Angus Wolf makes work that queries the demarcation of fine art from other skilled disciplines, or crafts. To assess this he draws comparisons between, and then makes hybrids of, objects made by artists and those made by craftsmen. His work is an exploration and promotion of the visual, technical and conceptual similarities he discovers.
Craftsmanship is poorly understood if demeaned and deduced to manual skill. According to sociologist Richard Sennet, by definition a craft is (like art), skilled work, the act of doing a job well for its own sake and the act of simultaneous problem solving and problem making. By making particular comparisons between art history and craftsmanship Wolf is able to promote the exploits of the craftsman, and break down the art/ craft divide.
In particular Wolf investigates non-traditional craftsmen that do not fit the immediately conjured image – a bag weaver, potter or glass blower, but instead examines the work of chefs, laboratory technicians, gardeners and television engineers. By looking at all manner of different crafts and skills his work is broadened and he is able to challenge the various binaries and biases that have been created or are supported by the art/craft hierarchy.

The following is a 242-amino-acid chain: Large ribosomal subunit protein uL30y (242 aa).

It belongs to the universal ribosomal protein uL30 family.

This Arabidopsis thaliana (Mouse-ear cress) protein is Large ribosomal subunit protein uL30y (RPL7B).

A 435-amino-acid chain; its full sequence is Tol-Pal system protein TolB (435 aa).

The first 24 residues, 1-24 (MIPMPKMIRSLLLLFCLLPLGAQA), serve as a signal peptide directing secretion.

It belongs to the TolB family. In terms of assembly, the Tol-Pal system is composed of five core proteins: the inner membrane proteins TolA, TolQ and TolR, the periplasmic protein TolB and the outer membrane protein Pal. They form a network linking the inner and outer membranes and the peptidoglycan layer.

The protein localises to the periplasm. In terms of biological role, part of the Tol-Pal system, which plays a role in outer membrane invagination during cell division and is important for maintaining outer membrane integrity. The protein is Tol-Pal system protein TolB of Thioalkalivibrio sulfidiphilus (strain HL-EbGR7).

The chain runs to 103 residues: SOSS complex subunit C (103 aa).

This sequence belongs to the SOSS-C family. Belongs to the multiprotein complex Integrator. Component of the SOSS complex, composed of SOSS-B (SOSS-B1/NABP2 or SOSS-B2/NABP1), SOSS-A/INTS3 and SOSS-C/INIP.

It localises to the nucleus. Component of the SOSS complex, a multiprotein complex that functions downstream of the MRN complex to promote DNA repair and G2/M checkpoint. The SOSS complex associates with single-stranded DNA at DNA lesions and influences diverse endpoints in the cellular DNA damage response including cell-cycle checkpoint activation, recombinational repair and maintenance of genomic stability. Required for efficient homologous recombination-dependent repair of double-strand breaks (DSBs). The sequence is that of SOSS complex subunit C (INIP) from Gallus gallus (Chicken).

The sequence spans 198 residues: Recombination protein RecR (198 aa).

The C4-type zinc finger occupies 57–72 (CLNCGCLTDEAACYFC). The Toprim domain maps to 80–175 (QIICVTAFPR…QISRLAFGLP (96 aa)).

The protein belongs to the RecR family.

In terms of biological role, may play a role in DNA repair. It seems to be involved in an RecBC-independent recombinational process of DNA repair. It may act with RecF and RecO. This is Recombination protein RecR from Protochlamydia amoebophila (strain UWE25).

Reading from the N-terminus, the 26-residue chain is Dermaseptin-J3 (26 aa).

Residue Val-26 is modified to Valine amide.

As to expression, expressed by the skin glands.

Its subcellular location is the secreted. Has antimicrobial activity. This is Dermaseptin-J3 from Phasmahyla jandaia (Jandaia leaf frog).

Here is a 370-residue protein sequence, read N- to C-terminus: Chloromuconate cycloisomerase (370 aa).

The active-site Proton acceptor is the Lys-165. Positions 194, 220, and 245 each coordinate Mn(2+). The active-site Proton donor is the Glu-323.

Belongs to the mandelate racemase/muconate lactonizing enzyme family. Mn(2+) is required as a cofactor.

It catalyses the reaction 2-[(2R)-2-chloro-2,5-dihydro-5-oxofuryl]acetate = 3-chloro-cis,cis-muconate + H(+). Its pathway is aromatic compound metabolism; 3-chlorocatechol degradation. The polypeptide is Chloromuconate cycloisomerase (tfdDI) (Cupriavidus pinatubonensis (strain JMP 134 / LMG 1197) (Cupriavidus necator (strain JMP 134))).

During his residency Angus will be working on a series of woodblock prints relating to Oliver Byrne’s 19th century interpretation of the Elements of Euclid.
Angus Wolf (b.1988, Bristol, UK) is an artist living and and working in Glasgow. Previous exhibitions include: Institut für ales möglich, Berlin; LoBe, Berlin; Brody house, Budapest; The Lombard Method, Birmingham and Spike Island, Bristol.